1 tree nursery to create food security, increase the available water supply, and provide economic benefits to the 300,000 people in Mandritsara, a city and commune in northern Madagascar. 

1 rainwater harvesting system and 3 systems to remediate flooding problems for the three largest dormitories on the Le Centre d’Accueil et de Transit des Jumeaux Abandonné (CATJA), an orphanage for 125 abandoned twin children. The orphanage is located in Mananjary, a seaside town in southeast Madagascar that is home to nearly 30,000 Malagasy whose livelihoods are very much integrated with their natural surroundings.  

5- Day Permagarden Staff and Volunteer Training and Training Design Creation; Peace Corps Madagascar requested assistance in the creation of a thorough Training Design and Evaluation Process that will guide the sustainable agriculture and nutrition security work of current and future Peace Corps Volunteers.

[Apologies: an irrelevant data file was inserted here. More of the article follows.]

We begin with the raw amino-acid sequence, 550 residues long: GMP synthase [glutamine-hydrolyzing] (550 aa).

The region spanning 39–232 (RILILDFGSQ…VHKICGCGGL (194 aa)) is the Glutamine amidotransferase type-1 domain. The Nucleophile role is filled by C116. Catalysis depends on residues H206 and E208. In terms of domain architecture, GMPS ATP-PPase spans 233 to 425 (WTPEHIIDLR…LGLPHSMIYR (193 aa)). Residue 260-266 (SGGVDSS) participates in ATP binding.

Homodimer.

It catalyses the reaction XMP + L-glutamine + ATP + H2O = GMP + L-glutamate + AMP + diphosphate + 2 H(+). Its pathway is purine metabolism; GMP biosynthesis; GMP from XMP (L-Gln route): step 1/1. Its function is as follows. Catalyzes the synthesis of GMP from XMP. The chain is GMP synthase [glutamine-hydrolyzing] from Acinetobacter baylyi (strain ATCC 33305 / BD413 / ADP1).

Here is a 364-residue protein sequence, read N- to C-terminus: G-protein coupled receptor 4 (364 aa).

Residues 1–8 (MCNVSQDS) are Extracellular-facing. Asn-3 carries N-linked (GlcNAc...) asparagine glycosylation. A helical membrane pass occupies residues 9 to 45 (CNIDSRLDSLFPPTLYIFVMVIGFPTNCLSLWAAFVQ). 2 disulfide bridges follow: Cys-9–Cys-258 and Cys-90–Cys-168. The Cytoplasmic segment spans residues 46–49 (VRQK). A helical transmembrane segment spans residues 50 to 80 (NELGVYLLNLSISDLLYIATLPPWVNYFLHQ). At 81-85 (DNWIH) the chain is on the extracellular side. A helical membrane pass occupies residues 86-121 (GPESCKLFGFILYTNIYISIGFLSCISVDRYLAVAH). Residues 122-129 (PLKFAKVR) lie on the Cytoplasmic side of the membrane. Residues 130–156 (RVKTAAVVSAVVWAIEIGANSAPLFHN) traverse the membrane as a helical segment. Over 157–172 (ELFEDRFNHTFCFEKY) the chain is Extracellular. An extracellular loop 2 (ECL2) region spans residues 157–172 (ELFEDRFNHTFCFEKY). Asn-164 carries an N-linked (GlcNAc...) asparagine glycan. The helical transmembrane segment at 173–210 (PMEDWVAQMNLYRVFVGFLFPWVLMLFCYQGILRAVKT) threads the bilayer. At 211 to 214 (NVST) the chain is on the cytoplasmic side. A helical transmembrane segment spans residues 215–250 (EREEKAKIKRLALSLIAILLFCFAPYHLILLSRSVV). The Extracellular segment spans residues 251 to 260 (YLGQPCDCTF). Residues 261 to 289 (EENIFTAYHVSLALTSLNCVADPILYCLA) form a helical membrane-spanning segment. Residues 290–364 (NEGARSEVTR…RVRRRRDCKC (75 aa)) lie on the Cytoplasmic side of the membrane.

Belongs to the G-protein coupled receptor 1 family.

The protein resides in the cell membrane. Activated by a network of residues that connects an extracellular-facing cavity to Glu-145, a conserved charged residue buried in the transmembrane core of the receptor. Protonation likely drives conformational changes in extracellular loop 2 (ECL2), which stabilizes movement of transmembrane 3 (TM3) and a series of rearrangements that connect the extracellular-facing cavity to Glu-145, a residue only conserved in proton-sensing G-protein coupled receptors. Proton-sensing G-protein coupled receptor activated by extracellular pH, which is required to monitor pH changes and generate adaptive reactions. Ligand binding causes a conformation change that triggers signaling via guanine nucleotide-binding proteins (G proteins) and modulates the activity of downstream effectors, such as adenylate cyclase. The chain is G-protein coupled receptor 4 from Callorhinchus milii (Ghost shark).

13 wells provided to the 6 Fokotany (Villages) of Masomeloka, Antaniambo, Sohihy, Ampanotoana, Salehy, Andrianotsara, serving 15,000 people. 

1 shower facility to serve the Amporofor Clinic, which serves 12,543 people. Access to a shower with clean water and soap will reduce the risk of infection to the person, as well as reduce contamination by viruses and bacteria in the clinic area.  

Improve 4 wells, including the installation of 2 new pumps for Ambatomainty, a rural community of about 10,000 people located in the Alaotra Mangoro region, also known as the ‘rice basket’ of Madagascar. For water, families were long forced to rely on a river that has turned red from mud and erosion. 

1 well built between the local elementary school and the community center of Antsakoana, a small village south of the town Amparafaravola located in the Eastern part of Madagascar; well will benefit roughly 350 people.